Bitcoin uses the ECDSA algorithm for signing messages, the secret key is 256 bits, public key is 512 bits, messages are 256 bits, and signatures are 512 bits. Bitcoin uses the Wallet Export Format (WEF) to encode the ECDSA keys and make it easier to copy around.
Bitcoin's returns are best represented by a Generalized Hyperbolic distribution as per experiments by the book's author. Bitcoin can be valued by using the stock-to-flow valuation model. And its dominance can be modeled using mathematical epidemiology models such as Susceptible-Infected-Removed (SIR).
Ethereum is a protocol with an account-based ledger and a distributed computing platform that went live on July 30th 2015 with a genesis supply of 72,010,000 pre-mined ETH tokens. Ethereum is capable of storing and executing arbitrary code on the Ethereum Virtual Machine (EVM) in the form of smart contracts. Ethereum addresses can be either Externally Owned Accounts (EOA) or Smart Contracts (SC). Only EOA have private keys.
The EVM is a sandboxed environment running on every Ethereum node where every node executes all the computations going through the network. Computations are paid for using ETH tokens based on a pay per operation model, with each opcode in the EVM having a pre-defined cost. This is to prevent denial of service attacks. Transactions declare two parameters, STARTGAS which is the maximum amount of gas the sender is willing to pay, and GASPRICE which is the amount of eth per computation unit. Total block gas limit is around 100 million gas.
Due to Ethereum's fast block mining, orphan blocks called uncles are created. Uncle blocks are rewarded as it increases the network's security by incentivizing extra work even if it doesn't contribute to te longest chain.
Smart Contracts contain deterministic computer commands that don't require an intermediary and are reliably executed by all miners. SCs run on-chain within the EVM and require the use of other smart contracts called Oracles to access oof-chain data. The most popular oracle provider is the partially decentralized reputation-based oracle network ChainLink.
Smart Contracts can be used as external ledgers for creating new pre-mined tokens. The most popular standard is ERC-20 which is used for managing fungible tokens. It requires the smart contract to implement six functions: totalSupply(), balanceOf(), transfer(), transferFrom(), approve(), and allowance(). ERC-20 tokens are sometimes issued as part of an Initial Coin Offering (ICO). Non-fungible tokens (NFTs) are smart contracts tokens that follow the ERC-721 standard.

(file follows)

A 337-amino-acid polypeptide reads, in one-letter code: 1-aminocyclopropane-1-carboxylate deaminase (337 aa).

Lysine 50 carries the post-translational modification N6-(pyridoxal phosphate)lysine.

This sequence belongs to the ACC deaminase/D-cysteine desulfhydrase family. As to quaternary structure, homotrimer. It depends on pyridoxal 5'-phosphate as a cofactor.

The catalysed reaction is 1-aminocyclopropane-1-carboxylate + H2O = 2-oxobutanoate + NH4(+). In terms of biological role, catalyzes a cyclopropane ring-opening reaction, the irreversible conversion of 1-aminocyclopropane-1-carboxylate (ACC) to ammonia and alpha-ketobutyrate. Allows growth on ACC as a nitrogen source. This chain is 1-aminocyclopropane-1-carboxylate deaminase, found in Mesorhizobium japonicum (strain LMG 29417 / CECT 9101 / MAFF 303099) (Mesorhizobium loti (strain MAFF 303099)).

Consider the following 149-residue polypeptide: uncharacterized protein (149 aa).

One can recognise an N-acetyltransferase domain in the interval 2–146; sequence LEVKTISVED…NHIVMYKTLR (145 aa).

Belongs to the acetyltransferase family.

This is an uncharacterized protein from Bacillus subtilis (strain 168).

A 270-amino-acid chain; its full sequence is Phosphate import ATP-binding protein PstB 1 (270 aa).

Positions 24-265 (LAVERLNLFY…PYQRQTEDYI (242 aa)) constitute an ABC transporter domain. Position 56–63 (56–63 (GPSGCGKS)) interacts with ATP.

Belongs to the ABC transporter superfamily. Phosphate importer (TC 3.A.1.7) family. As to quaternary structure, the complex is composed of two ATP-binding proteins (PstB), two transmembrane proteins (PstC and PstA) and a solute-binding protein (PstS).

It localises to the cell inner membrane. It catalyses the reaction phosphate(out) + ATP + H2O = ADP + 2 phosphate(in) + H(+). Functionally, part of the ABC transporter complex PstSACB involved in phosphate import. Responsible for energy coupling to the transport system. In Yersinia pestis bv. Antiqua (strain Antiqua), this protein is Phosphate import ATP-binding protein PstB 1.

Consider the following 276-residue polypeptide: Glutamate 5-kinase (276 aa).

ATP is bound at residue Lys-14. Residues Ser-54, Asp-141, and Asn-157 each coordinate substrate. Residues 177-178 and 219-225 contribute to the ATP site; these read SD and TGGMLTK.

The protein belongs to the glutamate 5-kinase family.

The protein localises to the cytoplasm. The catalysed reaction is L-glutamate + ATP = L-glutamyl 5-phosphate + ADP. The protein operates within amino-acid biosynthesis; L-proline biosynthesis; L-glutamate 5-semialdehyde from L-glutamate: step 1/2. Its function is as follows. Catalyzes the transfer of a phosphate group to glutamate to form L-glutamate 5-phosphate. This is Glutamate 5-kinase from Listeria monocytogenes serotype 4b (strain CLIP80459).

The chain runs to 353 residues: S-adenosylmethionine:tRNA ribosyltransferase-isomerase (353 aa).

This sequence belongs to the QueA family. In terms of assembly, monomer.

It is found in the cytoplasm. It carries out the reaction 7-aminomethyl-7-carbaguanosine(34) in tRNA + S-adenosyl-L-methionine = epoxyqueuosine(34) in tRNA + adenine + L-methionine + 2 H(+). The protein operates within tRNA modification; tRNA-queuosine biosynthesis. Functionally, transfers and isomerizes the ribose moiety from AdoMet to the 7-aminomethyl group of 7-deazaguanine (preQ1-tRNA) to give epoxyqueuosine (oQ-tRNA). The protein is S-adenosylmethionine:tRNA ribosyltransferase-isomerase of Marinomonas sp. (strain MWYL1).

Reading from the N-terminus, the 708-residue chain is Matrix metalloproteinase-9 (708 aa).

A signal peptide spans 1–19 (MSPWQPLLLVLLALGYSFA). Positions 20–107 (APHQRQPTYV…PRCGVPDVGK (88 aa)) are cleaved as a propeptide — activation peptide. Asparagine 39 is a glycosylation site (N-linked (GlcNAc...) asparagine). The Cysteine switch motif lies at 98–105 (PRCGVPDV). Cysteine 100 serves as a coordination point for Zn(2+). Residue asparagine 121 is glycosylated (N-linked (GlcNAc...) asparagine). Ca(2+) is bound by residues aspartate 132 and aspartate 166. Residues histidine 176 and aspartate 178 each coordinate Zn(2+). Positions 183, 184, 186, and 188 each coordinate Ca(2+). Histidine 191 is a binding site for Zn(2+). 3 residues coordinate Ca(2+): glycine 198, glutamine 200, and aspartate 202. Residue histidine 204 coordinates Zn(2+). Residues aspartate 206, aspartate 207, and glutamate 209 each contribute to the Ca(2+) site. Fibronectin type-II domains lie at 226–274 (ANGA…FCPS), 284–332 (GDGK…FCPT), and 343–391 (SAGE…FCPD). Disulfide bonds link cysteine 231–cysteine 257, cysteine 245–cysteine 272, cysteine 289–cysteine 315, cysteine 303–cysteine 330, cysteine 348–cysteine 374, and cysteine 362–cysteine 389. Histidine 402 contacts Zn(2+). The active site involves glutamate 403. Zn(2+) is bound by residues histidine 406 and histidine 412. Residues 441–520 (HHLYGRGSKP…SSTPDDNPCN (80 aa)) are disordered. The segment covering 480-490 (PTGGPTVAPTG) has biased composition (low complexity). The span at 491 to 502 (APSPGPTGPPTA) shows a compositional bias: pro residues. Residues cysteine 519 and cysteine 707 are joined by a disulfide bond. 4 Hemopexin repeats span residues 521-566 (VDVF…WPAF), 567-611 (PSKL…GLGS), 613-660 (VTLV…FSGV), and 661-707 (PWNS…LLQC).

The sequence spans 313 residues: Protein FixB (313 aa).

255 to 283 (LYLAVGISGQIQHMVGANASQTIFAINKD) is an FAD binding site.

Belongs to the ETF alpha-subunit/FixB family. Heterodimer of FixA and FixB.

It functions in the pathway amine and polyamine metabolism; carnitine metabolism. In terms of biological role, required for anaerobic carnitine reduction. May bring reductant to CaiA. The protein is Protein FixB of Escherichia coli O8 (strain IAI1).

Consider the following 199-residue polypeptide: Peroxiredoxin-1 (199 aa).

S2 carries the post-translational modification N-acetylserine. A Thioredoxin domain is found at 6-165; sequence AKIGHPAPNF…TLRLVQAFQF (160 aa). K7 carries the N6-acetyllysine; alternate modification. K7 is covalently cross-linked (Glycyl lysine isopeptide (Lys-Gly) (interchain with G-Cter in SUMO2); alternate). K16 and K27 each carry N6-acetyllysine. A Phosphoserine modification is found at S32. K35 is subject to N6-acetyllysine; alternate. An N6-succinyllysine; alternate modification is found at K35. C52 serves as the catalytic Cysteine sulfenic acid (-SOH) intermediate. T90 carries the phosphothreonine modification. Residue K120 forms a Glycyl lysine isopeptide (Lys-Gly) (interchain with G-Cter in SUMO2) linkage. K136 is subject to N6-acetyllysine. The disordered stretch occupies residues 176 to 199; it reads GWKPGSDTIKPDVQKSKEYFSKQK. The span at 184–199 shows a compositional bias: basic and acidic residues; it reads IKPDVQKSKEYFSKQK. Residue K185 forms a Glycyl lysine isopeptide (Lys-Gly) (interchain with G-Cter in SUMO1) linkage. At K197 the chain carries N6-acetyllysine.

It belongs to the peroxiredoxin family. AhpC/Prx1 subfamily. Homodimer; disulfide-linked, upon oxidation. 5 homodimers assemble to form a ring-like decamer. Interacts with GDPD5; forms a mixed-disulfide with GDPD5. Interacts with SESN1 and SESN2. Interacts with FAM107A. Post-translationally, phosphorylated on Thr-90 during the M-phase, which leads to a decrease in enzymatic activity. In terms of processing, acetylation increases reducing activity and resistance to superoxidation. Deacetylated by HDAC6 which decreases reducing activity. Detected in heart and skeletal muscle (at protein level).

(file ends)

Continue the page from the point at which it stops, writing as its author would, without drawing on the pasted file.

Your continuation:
Another use of smart contracts is automated market makers. AMMs facilitate the exchange of tokens through the use of tokens staked in pools. Several types of AMMs exist such as constant sum, constant product, and mixed. Impermanent loss occurs when the market maker's stake changes value as the price of the tokens in the pool change. IL is highest for constant sum AMMs, followed by mixed rule, with constant product experiencing the smallest IL.
The most ambitious use for smart contracts is the creation of Decentralized Autonomous Organizations (DAOs), which are self-governing organizations where members vote amongst themselves and interactions are stored on-chain.
Central Bank Digital Currencies (CBDCs) are government-sponsored stable cryptocurrencies and can be of two types: wholesale used for value circulation amongst financial institutions, and retail used for value exchange by the whole population.
Benefits of CBDCs over cash is a reduction in crime and a digital economy more accessible to the unbanked. However, it makes it easier for banks to enforce negative interest rates which have been showed to be ineffective for spurring economic activity.
CBDCs require KYC and AML which aren't the specialty of central banks. Thus, CBDCs are better issued by banks such as Narrow banks whose only assets are central bank cash and short-term government obligations. Narrow banks' assets exceed their deposit base and tend to refrain from issuing lends except when fully collateralised by the borrower's assets.